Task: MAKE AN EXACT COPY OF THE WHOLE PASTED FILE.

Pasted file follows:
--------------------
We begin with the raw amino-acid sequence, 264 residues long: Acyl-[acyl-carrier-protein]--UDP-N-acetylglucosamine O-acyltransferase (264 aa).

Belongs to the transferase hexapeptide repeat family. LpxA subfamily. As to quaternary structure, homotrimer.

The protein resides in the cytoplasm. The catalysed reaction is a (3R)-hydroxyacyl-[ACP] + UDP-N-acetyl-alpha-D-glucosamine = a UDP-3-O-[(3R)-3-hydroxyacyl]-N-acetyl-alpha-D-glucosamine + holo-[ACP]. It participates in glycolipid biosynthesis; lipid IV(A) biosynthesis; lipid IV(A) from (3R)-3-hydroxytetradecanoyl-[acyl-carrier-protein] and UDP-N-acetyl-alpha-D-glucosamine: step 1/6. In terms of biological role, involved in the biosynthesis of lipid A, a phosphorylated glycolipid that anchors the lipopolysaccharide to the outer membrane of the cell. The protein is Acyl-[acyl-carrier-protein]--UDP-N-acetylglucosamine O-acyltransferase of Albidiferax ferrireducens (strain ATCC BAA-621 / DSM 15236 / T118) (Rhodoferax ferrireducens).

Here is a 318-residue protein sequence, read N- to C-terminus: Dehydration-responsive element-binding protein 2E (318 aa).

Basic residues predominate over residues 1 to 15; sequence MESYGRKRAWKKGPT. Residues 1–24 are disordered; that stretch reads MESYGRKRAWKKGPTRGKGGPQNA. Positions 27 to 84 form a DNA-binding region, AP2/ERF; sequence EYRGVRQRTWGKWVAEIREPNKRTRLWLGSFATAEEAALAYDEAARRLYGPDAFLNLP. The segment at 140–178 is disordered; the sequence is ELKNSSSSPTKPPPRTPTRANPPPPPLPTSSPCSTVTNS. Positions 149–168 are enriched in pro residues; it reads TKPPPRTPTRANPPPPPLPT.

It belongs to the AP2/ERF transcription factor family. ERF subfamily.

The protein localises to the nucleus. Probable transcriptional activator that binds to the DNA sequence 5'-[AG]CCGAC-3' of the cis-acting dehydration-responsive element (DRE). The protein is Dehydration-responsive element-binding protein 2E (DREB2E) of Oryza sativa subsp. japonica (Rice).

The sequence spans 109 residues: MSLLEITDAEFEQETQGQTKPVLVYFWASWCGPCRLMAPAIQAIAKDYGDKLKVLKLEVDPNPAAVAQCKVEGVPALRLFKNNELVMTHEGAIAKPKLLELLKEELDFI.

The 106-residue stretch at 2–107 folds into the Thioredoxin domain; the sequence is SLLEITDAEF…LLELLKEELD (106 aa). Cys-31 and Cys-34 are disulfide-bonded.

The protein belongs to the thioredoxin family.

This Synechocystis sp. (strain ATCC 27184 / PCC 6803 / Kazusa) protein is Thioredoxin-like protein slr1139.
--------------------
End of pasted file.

We begin with the raw amino-acid sequence, 264 residues long: Acyl-[acyl-carrier-protein]--UDP-N-acetylglucosamine O-acyltransferase (264 aa).

Belongs to the transferase hexapeptide repeat family. LpxA subfamily. As to quaternary structure, homotrimer.

The protein resides in the cytoplasm. The catalysed reaction is a (3R)-hydroxyacyl-[ACP] + UDP-N-acetyl-alpha-D-glucosamine = a UDP-3-O-[(3R)-3-hydroxyacyl]-N-acetyl-alpha-D-glucosamine + holo-[ACP]. It participates in glycolipid biosynthesis; lipid IV(A) biosynthesis; lipid IV(A) from (3R)-3-hydroxytetradecanoyl-[acyl-carrier-protein] and UDP-N-acetyl-alpha-D-glucosamine: step 1/6. In terms of biological role, involved in the biosynthesis of lipid A, a phosphorylated glycolipid that anchors the lipopolysaccharide to the outer membrane of the cell. The protein is Acyl-[acyl-carrier-protein]--UDP-N-acetylglucosamine O-acyltransferase of Albidiferax ferrireducens (strain ATCC BAA-621 / DSM 15236 / T118) (Rhodoferax ferrireducens).

Here is a 318-residue protein sequence, read N- to C-terminus: Dehydration-responsive element-binding protein 2E (318 aa).

Basic residues predominate over residues 1 to 15; sequence MESYGRKRAWKKGPT. Residues 1–24 are disordered; that stretch reads MESYGRKRAWKKGPTRGKGGPQNA. Positions 27 to 84 form a DNA-binding region, AP2/ERF; sequence EYRGVRQRTWGKWVAEIREPNKRTRLWLGSFATAEEAALAYDEAARRLYGPDAFLNLP. The segment at 140–178 is disordered; the sequence is ELKNSSSSPTKPPPRTPTRANPPPPPLPTSSPCSTVTNS. Positions 149–168 are enriched in pro residues; it reads TKPPPRTPTRANPPPPPLPT.

It belongs to the AP2/ERF transcription factor family. ERF subfamily.

The protein localises to the nucleus. Probable transcriptional activator that binds to the DNA sequence 5'-[AG]CCGAC-3' of the cis-acting dehydration-responsive element (DRE). The protein is Dehydration-responsive element-binding protein 2E (DREB2E) of Oryza sativa subsp. japonica (Rice).

The sequence spans 109 residues: MSLLEITDAEFEQETQGQTKPVLVYFWASWCGPCRLMAPAIQAIAKDYGDKLKVLKLEVDPNPAAVAQCKVEGVPALRLFKNNELVMTHEGAIAKPKLLELLKEELDFI.

The 106-residue stretch at 2–107 folds into the Thioredoxin domain; the sequence is SLLEITDAEF…LLELLKEELD (106 aa). Cys-31 and Cys-34 are disulfide-bonded.

The protein belongs to the thioredoxin family.

This Synechocystis sp. (strain ATCC 27184 / PCC 6803 / Kazusa) protein is Thioredoxin-like protein slr1139.